News & Views of the Week

 

 Ní neart go cur le chéile
-There is no strength without unity

This treasured Irish proverb reminds us that in times of adversity, there’s one truth to hold on to;
We are in this together.

 

 

 

As our industry takes a pause for the time being we will place a hold on our weekly newsletter and thiis will be a spot for News in the travel world.

Travelers are ready to get going by the calls we have received and as soon as official word comes out from the CDC that the NO SAIL ORDER is lifted and certain restrictions are being eased we can then get serious to GETAWAY FROM YOUR EVERYDAY.

Our hope is to resume our newsltter soon but until then we will continue to post articles and specials of interest for the future anyway.

Our best to all of you at this time and please remain vigilant, and be safe, stay safe and stay healthy.

Bill and Fred

 

 

 

It’s not all the fun and sun in the resorts as Conde Nast let’s us know the sun and fun can also be in town in Cabo.

 

Downtown San José del Cabo Is Luring Visitors Out of the Resorts

These new shops, bars, and restaurants provide plenty of reasons to venture beyond Los Cabos' top hotels.

BY JEN MURPHY

February 27, 2020

Downtown San Jose Del Cabo

Getty

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For years, travelers have been coming to Los Cabos unaware that this region on the southern tip of Mexico’s Baja California Peninsula comprises two different towns. And we can’t say we blame them. It’s only since the post Hurricane Odile–hotel boom that the area around the laidback, colonial town of San José del Cabo has started to steal the spotlight away from luxury resort-lined Cabo San Lucas.

Now, new properties like Zadún, a Ritz-Carlton Reserve and Viceroy are luring travelers east. And while these hotels have every imaginable amenity (mezcal bars, indie boutiques), the creative community in the town of San José gives travelers plenty of reasons to explore further. Food lovers have already discovered the exceptional farm-to-table cooking at Flora Farms, Acre, and Huerta Los Tamarindos, all on the outskirts of town. But in the town proper, a serious cocktail scene has emerged to complement restaurants with Baja Peninsula–inspired menus. Visit on a Thursday night when the town’s galleries and shops stay open late for the popular weekly Art Walk—a big block party with live music and car-free streets.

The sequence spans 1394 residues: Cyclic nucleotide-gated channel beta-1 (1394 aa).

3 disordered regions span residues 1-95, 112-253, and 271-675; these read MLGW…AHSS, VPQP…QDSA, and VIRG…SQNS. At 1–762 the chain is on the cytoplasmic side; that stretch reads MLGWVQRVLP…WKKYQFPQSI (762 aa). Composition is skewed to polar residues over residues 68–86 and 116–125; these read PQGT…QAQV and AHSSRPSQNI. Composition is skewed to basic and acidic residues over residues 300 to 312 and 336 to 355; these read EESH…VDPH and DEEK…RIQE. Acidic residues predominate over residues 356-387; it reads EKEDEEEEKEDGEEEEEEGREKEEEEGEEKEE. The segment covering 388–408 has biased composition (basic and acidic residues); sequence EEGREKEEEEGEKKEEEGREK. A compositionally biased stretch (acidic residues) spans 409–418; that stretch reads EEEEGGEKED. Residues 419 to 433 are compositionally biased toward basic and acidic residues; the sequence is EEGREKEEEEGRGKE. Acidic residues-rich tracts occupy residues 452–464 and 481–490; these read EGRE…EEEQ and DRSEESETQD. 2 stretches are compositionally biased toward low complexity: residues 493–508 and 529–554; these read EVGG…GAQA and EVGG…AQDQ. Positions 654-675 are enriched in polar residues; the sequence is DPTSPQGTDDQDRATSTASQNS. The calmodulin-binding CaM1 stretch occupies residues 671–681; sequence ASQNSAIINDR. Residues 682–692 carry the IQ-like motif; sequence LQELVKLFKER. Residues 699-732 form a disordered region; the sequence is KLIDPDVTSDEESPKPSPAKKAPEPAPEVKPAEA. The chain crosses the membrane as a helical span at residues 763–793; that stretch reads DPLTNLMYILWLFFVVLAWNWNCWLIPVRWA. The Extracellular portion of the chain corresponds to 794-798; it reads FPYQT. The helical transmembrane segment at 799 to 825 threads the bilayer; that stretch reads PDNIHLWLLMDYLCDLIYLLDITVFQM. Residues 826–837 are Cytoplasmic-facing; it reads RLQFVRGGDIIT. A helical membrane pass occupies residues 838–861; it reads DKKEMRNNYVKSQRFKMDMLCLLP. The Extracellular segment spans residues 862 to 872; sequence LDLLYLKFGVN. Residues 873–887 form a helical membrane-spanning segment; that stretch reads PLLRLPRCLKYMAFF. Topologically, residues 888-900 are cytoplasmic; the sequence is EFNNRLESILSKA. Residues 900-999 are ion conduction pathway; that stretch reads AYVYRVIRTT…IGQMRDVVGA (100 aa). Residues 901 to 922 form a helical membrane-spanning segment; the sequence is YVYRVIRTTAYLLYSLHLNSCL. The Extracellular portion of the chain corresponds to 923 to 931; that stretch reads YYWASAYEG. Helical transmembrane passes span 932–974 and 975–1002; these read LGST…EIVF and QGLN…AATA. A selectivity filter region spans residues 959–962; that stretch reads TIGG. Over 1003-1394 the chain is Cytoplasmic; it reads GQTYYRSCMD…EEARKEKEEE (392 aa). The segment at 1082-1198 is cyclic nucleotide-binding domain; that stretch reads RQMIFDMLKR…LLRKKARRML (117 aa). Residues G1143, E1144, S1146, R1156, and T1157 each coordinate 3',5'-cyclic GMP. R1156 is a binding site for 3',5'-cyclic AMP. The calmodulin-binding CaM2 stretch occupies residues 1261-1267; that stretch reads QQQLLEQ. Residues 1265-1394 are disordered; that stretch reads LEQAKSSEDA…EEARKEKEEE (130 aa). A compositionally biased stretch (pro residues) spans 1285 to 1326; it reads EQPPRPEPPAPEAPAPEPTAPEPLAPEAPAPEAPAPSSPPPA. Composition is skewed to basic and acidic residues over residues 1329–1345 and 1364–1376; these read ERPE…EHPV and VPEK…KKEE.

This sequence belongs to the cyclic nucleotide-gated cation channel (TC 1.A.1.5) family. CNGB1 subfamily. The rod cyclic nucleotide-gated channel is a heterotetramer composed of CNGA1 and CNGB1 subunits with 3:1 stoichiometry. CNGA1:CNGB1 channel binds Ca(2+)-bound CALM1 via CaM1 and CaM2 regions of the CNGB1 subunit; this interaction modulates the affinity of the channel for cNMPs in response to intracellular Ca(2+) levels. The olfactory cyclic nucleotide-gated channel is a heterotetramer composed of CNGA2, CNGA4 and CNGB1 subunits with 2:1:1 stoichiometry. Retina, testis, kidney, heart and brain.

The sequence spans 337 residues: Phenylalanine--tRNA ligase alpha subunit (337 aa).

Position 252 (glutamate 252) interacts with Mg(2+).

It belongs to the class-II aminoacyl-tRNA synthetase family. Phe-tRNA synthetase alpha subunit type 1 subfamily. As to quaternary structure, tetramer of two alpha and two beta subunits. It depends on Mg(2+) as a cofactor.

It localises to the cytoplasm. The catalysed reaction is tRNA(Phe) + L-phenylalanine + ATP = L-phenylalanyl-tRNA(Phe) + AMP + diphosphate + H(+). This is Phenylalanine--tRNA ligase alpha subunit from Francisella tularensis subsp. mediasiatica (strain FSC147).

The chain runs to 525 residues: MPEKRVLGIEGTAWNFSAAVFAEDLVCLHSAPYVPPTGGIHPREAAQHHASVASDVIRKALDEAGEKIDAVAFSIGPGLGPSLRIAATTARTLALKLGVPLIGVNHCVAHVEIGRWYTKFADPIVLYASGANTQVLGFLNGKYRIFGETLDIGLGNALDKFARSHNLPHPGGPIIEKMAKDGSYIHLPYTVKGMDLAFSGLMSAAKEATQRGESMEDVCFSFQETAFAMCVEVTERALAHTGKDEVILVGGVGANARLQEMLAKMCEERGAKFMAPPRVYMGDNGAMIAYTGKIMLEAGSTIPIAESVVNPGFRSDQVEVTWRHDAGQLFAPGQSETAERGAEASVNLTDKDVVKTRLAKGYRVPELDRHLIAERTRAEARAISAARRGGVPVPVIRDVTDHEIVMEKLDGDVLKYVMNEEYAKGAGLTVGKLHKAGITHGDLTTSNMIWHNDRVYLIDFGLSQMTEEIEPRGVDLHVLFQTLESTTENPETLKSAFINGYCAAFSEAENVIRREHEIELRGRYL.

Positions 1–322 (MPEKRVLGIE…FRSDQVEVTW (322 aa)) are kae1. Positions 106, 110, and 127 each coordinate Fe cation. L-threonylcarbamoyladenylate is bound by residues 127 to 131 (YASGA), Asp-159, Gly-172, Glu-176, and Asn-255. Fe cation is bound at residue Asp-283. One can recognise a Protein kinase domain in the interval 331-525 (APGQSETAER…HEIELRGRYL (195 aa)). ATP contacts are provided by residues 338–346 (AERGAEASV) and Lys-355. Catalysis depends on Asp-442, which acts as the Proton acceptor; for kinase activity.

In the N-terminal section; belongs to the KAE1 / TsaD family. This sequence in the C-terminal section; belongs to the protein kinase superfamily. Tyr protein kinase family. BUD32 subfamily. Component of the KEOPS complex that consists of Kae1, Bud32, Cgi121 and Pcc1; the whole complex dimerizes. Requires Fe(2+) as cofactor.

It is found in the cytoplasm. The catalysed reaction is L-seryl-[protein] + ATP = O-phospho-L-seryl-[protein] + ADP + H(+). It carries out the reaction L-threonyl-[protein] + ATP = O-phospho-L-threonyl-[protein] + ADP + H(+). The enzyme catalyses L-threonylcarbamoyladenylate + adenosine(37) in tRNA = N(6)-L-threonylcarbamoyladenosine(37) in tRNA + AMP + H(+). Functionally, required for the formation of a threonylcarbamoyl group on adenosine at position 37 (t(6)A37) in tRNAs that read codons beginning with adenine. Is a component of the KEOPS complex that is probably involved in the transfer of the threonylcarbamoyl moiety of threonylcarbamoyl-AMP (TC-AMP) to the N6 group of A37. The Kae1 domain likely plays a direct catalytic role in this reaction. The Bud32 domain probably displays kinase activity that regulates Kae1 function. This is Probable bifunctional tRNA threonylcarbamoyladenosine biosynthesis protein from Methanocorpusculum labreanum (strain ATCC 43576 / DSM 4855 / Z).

Where to eat

La Lupita Taco & Mezcal
Chef Thomas Keller counts himself among La Lupita’s many devoted fans. The secret to the lively joint’s addictive tacos: made-from-scratch tortillas. La Lupita uses Mazahua corn, grown more than 8,200 feet above sea level, and nixtamalizes (a process where the corn is soaked, cooked, washed, and hulled) and grinds it in-house, then slaps it into sizzling warm tortillas. Fillings range from al pastor and tender short ribs with goat cheese to grasshoppers. No matter what you order, cold cervezas and potent mezcal cocktails pair perfectly.

Jardín Secreto
Poured concrete-and-brick interiors give this newly opened downtown restaurant a minimalist edge, while firepits and tropical vegetation create a cozy vibe. As the name suggests, the menu specializes in garden-to-table cuisine. Wood-fired pizzas are the specialty. Ask your server to match your pie to a bottle of Baja wine.

La Revolución Comedor de Baja California
Set within a historic building in the heart of San Jose, La Revolucíon is the brainchild of Baja California cooking pioneer Benito Molina and cocktail maestro and co-founder of the annual Cabo Cocktail Festival, Osvaldo Vásquez. The intensely local, hyper-seasonal menu has a handful of hefty entrees, like the 2.6-pound Tomahawk, but otherwise is meant for sharing. Don’t miss the octopus and pig skin taco and suckling pig turnovers.

La Revolucion San Jose del Cabo

The tacos at La Revolucíon are a can't-miss on a trip to Los Cabos.

Courtesy La Revolucion / Bruno Calderon

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Lugareño Cocina